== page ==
Passing the EASA Flight Test and EASA Oral Test

Updated on 11th August,2016

EASA Skill Test Book CoverThe EASA Skill Test

When a PPL student finishes their training the instructor has to prepare them for the EASA PPL skill test. The skill test involves a flight test and an oral test. As a student, you must pass both of these.

The oral test is normally completed before the flight test and is part of the flight test process. Any students that fail the oral test will not be permitted to take the flight test and the test will be deemed as a ‘FAIL.’

The oral test can take anywhere from one to two hours to complete. The examiner is not going to try and trick you with nasty, tricky questions. He/she is only trying to determine if you have the minimum amount of knowledge to fly safely. This knowledge will have been taught as part of the training syllabus.

Under exam pressure, students often forget things that they have learned in the past. An examiner will appreciate that you are under a lot of stress and will take this into account. You are not expected to know all the answers but the examiner will try to help you to recall the information or at the very least, expect you to know where to find the information relating to any questions asked.

On satisfactory completion of the oral test, the flight test can commence. You will be given time to plan a route provided by the examiner. You will be expected to fly the route and also perform an en route diversion. Also during the flight, the examiner will ask you to perform standard and emergency flight manoeuvres.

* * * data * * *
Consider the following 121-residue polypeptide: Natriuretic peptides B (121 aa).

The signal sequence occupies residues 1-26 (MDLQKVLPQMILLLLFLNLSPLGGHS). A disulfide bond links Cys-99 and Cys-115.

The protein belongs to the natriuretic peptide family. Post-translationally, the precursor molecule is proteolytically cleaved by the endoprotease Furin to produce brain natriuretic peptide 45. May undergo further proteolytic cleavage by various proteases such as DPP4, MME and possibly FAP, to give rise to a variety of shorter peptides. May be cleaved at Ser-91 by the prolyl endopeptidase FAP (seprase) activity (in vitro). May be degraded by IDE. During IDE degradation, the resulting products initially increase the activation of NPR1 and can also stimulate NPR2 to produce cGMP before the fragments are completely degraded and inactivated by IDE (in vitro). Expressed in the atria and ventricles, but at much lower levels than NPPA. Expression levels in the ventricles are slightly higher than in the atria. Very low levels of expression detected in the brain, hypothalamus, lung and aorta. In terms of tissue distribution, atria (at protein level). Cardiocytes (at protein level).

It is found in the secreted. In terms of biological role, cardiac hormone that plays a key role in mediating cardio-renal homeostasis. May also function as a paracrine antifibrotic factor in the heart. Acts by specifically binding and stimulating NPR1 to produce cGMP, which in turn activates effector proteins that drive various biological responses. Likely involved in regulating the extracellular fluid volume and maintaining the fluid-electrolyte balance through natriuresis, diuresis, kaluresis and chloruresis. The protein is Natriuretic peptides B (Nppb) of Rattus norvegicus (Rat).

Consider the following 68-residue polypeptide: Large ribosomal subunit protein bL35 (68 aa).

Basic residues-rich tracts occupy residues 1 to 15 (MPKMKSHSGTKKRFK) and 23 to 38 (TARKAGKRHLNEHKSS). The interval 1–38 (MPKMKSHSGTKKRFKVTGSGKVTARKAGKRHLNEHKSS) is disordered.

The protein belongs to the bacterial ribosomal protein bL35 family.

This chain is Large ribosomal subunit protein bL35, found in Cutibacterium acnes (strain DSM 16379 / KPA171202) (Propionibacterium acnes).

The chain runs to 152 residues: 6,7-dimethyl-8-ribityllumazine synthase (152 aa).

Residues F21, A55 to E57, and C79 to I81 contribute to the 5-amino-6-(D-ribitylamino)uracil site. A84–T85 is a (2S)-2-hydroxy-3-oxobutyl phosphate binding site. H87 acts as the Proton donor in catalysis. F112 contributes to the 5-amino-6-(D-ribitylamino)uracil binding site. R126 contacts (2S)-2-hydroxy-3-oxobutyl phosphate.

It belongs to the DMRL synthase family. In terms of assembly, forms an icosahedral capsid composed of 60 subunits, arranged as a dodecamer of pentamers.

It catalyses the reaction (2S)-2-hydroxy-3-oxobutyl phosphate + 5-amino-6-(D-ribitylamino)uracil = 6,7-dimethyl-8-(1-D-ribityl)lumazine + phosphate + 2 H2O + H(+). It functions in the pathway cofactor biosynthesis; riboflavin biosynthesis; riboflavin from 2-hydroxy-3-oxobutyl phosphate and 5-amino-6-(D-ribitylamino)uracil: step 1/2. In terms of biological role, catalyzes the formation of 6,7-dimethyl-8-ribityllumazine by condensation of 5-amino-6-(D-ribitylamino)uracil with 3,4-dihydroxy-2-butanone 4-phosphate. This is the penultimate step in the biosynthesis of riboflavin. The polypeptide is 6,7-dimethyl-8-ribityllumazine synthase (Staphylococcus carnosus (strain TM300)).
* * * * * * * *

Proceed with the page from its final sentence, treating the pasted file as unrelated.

On completion of the flight test, the examiner will normally not inform you if you have passed until after the debrief. It is possible to have a partial pass, in which case a retest of the failed flight test items is required. We will discuss this in more detail later.

With all of the above in mind, I have written a book that is aimed at making the EASA skill test easier to pass. The book goes through the psychology of the test and things that you can do to relieve the stress of the test. It also gives a detailed description of what you should have covered in the PPL syllabus and what exactly you will be required to do during the flight test.

The book is aimed at PPL students for helicopters, aeroplanes and airships. There are over 350 sample oral questions for each of these categories but the air law is slightly different and is tailored to the Irish pilot so a few of the air law questions may not apply in other European countries. With 170 pages of information relating to the skill test, this book is the ideal preparation for the skill test.

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